5 Tips For Awesome Food Photography

5 Tips For Awesome Food Photography

Food photography isn’t just for the experts anymore, so we’ve talked to the experts and found the top 5 ways to make your photos pop!

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Photo: Karl Ludik
Photo: Karl Ludik

It’s safe to say food photography isn’t just reserved for gourmet magazines and weekend newspapers anymore. It’s everywhere. And everyone is doing it.

The scenes are the same in any café or restaurant in any city around the world. A boyfriend/husband having his hand slapped for digging into a meal before a photo had been taken. Someone teetering precariously atop a chair or stool to get the perfect coffee shot from above. Table settings being meticulously rearranged to capture that effortless vibe of casually strewn sunglasses, magazines and bircher muesli.

Google ‘food blog’ and you’re met with nearly 1.2 million results.

So how do you make sure your photos stand out from the crowd?

I recently had a chat with Matt Krumins, Retail Development Manager of Olympus Imaging Australia to find out his top five tips for snapping those savouries and sweets. Here’s what he had to say…

  1. Always use natural light where possible.

Natural light looks exactly that, natural. Food images look best when you feel you can dive right into it!

  1. Backlight your subject and use reflectors.

Light is an untamed beast but with a few pieces of simple white and black cards as reflectors and blockers we can manipulate the light to be just right!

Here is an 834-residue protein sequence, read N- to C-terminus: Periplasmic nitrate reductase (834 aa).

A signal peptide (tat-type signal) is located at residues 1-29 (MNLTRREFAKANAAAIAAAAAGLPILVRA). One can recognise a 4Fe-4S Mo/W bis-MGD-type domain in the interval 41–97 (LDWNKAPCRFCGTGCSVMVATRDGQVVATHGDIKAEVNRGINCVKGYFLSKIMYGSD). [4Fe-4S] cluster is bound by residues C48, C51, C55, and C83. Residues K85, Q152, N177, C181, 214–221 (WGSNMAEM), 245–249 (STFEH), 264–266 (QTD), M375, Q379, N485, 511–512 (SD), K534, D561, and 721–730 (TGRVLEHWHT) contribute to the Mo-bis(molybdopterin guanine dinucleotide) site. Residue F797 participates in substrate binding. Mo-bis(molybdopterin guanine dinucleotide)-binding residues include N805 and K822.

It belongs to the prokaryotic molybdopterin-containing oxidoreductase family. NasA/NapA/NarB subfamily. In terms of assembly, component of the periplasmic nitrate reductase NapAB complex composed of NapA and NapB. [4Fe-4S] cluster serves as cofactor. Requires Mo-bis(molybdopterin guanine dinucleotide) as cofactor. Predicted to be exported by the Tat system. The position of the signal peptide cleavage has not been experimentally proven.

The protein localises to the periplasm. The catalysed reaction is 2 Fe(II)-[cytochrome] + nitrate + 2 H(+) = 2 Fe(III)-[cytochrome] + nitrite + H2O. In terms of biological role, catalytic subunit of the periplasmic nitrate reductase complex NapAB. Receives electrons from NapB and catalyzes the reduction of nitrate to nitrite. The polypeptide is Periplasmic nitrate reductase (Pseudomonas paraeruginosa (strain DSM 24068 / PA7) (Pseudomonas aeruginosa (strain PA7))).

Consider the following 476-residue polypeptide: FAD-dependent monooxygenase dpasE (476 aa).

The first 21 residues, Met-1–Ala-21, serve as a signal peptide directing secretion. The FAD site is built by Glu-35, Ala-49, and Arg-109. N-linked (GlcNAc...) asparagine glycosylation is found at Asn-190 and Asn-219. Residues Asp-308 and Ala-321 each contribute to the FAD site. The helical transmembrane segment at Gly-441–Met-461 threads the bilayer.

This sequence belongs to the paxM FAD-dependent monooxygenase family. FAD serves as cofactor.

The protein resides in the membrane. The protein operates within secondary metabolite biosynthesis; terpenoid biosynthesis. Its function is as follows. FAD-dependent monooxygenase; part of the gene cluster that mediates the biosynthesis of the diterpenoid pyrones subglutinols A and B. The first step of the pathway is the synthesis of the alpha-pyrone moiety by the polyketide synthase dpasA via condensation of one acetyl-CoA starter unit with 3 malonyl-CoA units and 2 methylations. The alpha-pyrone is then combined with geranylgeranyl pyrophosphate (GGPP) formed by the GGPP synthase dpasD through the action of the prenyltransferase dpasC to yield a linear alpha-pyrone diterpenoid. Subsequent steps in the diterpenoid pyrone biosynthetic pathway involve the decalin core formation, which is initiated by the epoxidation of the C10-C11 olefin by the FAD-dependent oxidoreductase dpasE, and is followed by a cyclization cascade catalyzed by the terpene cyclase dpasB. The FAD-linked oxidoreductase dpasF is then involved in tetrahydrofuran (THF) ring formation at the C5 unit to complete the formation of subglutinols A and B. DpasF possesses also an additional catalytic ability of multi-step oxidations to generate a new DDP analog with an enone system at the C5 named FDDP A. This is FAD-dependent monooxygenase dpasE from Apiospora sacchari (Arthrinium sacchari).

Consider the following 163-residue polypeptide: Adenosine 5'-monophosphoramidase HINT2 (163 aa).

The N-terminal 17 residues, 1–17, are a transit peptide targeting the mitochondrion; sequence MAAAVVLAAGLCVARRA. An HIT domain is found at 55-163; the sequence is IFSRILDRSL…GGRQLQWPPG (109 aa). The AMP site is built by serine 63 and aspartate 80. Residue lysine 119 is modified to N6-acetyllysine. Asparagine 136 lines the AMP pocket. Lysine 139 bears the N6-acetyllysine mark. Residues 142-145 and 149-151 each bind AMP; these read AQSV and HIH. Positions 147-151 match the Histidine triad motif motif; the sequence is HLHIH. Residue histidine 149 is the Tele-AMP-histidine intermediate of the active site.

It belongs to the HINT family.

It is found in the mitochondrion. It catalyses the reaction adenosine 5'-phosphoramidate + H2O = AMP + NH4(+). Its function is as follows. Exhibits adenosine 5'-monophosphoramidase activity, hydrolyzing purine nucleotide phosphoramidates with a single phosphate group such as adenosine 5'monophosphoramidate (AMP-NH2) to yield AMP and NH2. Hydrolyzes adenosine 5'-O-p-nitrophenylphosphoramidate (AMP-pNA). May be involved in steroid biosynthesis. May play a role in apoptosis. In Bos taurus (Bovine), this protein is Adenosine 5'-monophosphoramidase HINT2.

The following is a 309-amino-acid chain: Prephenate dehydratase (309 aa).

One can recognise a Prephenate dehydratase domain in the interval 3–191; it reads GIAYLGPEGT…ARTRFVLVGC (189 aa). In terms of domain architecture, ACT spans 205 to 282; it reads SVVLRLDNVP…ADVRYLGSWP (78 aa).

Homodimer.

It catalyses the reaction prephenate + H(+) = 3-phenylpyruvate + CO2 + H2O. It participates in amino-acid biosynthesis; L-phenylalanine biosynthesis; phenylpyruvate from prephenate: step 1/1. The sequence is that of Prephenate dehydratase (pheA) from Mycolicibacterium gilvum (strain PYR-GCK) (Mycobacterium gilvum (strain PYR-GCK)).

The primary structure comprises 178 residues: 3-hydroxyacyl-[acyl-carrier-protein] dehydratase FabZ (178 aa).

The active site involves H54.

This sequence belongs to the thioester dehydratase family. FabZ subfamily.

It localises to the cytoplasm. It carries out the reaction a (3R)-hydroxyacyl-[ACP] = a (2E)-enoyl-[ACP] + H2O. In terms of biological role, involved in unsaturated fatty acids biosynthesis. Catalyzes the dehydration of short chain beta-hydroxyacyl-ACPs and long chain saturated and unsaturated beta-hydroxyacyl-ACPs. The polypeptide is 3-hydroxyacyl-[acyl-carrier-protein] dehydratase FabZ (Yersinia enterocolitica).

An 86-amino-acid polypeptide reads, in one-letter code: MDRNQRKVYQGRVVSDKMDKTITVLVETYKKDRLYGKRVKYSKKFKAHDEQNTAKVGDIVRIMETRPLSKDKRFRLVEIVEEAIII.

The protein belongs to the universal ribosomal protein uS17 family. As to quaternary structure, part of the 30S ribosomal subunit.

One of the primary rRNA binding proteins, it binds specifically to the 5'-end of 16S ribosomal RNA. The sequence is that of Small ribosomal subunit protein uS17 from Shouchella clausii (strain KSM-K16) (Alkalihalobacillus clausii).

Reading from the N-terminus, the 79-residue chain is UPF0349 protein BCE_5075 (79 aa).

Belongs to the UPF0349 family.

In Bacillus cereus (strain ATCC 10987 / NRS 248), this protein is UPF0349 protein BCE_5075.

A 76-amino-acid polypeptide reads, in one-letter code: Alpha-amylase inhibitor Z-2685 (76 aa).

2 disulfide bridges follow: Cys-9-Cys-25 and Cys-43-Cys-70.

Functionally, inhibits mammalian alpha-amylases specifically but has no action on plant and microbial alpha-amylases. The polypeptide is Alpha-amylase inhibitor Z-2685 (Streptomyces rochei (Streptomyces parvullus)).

1. Use a prime lens.

Prime lenses perform much better in low light and give you that amazing blur drop-off in the background to make your food really stand out!

  1. Try aperture priority mode.

Aperture priority mode allows you to control the depth of field (the blurry backgrounds) yet is still automatic enough that you don’t need to fiddle with more than a single setting.

  1. Get creative with your camera angle.

Try shooting from overhead directly down over your subject or varying the focal length (zoom) to give your shots a different look. Many cameras these days have tilt screens (such as the Olympus OM-D E-M10) to help you compose your shots perfectly no matter the angle!

 

Want to learn more tricks of the food photography trade?

Book your place at the Olympus Food Workshop at Sean’s Kitchen on Tuesday 28 July 2015 from 10am – 1pm.

Cameras and equipment will be provided.

Tickets are $130 and can be booked online: http://www.diamondscamera.com.au/food

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